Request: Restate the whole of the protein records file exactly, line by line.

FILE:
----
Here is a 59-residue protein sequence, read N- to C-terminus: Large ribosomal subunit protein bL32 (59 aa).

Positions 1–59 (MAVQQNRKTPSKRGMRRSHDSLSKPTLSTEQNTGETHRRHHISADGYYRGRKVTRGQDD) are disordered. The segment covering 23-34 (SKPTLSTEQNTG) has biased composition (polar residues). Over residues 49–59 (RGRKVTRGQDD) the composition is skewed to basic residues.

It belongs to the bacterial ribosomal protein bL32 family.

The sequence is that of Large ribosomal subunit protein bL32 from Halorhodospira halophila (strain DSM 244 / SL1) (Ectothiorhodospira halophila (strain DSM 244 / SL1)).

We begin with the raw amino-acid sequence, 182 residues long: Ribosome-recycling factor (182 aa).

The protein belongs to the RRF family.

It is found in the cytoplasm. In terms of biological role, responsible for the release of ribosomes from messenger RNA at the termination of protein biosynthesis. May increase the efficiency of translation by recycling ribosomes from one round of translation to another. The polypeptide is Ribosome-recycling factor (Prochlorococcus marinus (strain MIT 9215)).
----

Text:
Here is a 59-residue protein sequence, read N- to C-terminus: Large ribosomal subunit protein bL32 (59 aa).

Positions 1–59 (MAVQQNRKTPSKRGMRRSHDSLSKPTLSTEQNTGETHRRHHISADGYYRGRKVTRGQDD) are disordered. The segment covering 23-34 (SKPTLSTEQNTG) has biased composition (polar residues). Over residues 49–59 (RGRKVTRGQDD) the composition is skewed to basic residues.

It belongs to the bacterial ribosomal protein bL32 family.

The sequence is that of Large ribosomal subunit protein bL32 from Halorhodospira halophila (strain DSM 244 / SL1) (Ectothiorhodospira halophila (strain DSM 244 / SL1)).

We begin with the raw amino-acid sequence, 182 residues long: Ribosome-recycling factor (182 aa).

The protein belongs to the RRF family.

It is found in the cytoplasm. In terms of biological role, responsible for the release of ribosomes from messenger RNA at the termination of protein biosynthesis. May increase the efficiency of translation by recycling ribosomes from one round of translation to another. The polypeptide is Ribosome-recycling factor (Prochlorococcus marinus (strain MIT 9215)).